This guide is designed to enhance your group’s discussion of Nutshell
, the brilliant new novel from Ian McEwan.
“Oh God, I could be bounded in a nutshell and count myself king of infinite space—were it not that I have bad dreams.” —Hamlet, Act II, Scene 2
Trudy has been unfaithful to her husband, John. What’s more, she has kicked him out of their marital home, a valuable old London town house, and in his place is his own brother, the profoundly banal Claude. The illicit couple have hatched a scheme to rid themselves of her inconvenient husband forever. But there is a witness to their plot: the inquisitive, nine-month-old resident of Trudy’s womb.
As Trudy’s unborn son listens, bound within her body, to his mother and his uncle’s murderous plans, he gives us a truly new perspective on our world, seen from the confines of his. McEwan’s brilliant recasting of Shakespeare lends new weight to the age-old question of Hamlet’s hesitation, and is a tour de force of storytelling.
Questions and Topics for Discussion
1. There are many allusions and references in the novel to Shakespeare, Hamlet in particular. Cite them all. Which resonated with you the most?
2. It’s not easy to empathize with Trudy. But give it a try. Discuss her character, her dilemma, and the ways in which you identify with her.
3. At one critical point John gives a soliloquy, the story of his love affair and marriage with Trudy. How surprising was that to you? What does it say about romantic love? Did you feel differently about John and Trudy after reading this?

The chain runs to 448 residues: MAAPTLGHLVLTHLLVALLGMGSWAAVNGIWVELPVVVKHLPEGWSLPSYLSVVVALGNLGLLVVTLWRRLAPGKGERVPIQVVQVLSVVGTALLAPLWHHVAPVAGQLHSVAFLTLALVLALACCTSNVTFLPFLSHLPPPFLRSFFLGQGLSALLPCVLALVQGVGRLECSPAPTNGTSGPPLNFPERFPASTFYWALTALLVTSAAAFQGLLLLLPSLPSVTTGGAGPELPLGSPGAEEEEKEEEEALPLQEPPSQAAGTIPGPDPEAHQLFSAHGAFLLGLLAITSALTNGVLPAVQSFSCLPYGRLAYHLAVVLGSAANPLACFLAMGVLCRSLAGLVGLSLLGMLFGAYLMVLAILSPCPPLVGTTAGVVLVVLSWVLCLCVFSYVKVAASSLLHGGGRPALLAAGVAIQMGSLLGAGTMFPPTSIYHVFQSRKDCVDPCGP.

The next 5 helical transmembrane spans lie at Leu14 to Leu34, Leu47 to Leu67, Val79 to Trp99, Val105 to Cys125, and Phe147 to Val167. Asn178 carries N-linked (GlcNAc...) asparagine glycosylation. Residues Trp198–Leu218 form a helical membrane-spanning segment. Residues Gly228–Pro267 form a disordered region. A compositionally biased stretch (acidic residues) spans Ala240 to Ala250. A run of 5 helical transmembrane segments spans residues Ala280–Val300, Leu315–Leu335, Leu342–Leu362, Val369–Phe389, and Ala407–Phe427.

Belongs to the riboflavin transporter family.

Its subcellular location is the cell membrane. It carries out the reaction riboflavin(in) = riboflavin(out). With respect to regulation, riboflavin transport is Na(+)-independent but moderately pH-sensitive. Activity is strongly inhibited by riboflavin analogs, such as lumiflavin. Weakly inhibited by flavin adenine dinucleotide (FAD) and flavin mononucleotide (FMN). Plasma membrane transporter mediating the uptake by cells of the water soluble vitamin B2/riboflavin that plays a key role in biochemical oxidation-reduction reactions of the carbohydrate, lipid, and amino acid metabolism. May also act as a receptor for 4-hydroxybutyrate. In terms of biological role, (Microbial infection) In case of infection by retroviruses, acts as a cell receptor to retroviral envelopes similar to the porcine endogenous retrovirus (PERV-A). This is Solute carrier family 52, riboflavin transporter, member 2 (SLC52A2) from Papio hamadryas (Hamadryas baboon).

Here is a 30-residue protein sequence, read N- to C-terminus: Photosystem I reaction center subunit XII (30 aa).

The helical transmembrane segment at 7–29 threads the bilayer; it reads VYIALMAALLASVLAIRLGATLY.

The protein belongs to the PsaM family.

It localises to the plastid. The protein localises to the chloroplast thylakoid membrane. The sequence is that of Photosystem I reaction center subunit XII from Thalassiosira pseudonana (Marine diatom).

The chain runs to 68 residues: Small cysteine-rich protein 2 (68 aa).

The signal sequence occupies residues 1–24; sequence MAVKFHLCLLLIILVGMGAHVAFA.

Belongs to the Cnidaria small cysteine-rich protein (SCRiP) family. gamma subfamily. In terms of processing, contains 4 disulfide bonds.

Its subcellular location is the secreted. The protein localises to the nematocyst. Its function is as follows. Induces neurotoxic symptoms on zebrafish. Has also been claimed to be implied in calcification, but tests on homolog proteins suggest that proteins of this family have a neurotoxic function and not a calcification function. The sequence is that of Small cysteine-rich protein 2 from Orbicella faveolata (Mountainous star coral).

4. Does Claude have any redeeming qualities? If so, what are they?
5. There are numerous mentions of fine wine, music, literature, and current geopolitics that suggest an unexpected worldliness in our narrator. A fetus has no business knowing about such things. How does McEwan pull it off?
6. In what ways is the ending inevitable? Surprising? Satisfying?
7. If Nutshell were made into a film, who would you cast in the roles of John, Trudy, and Claude?
8. In Atonement, we meet one of McEwan’s most unreliable narrators, Briony. In Nutshell we meet his most reliable narrator. Or is he? Should we trust him just because he hasn’t yet been spoiled by the outside world?
9. What other Ian McEwan novels have you read? Discuss the arc of McEwan’s writing career: his themes, his literary tropes, his plots and characters. Where does this novel fit in that arc? And where does it all point?
10. McEwan has said elsewhere that many novels are over-long. In your opinion what are the virtues of the shorter novels that McEwan often delivers? How, in general, do longer novels fall short?
About this Author
Ian McEwan is the bestselling author of sixteen books, including the novels The Children Act
; Sweet Tooth
, winner of the Bollinger Everyman Wodehouse Prize; On Chesil Beach
, winner of the National Book Critics Circle Award and the W. H. Smith Literary Award; The Comfort of Strangers
and Black Dogs
, both short-listed for the Booker Prize; Amsterdam
, winner of the Booker Prize; and The Child in Time
, winner of the Whitbread Award; as well as the story collections First Love, Last Rites
, winner of the Somerset Maugham Award, and In Between the Sheets